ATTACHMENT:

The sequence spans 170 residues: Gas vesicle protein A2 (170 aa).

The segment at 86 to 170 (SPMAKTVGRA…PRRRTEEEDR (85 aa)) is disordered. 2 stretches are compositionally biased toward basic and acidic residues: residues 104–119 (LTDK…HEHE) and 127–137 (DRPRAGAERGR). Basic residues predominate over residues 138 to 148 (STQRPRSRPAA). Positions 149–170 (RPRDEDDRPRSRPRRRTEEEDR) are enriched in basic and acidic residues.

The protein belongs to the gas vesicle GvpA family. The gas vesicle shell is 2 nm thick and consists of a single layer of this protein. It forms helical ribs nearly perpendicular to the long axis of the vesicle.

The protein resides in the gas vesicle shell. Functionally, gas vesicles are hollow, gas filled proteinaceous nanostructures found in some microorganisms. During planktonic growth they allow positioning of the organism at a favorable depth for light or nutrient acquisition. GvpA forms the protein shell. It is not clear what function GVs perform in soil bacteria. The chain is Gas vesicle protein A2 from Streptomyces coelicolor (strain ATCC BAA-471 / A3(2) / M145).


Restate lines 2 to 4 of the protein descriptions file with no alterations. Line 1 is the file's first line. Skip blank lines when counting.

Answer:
The segment at 86 to 170 (SPMAKTVGRA…PRRRTEEEDR (85 aa)) is disordered. 2 stretches are compositionally biased toward basic and acidic residues: residues 104–119 (LTDK…HEHE) and 127–137 (DRPRAGAERGR). Basic residues predominate over residues 138 to 148 (STQRPRSRPAA). Positions 149–170 (RPRDEDDRPRSRPRRRTEEEDR) are enriched in basic and acidic residues.

The protein belongs to the gas vesicle GvpA family. The gas vesicle shell is 2 nm thick and consists of a single layer of this protein. It forms helical ribs nearly perpendicular to the long axis of the vesicle.

The protein resides in the gas vesicle shell. Functionally, gas vesicles are hollow, gas filled proteinaceous nanostructures found in some microorganisms. During planktonic growth they allow positioning of the organism at a favorable depth for light or nutrient acquisition. GvpA forms the protein shell. It is not clear what function GVs perform in soil bacteria. The chain is Gas vesicle protein A2 from Streptomyces coelicolor (strain ATCC BAA-471 / A3(2) / M145).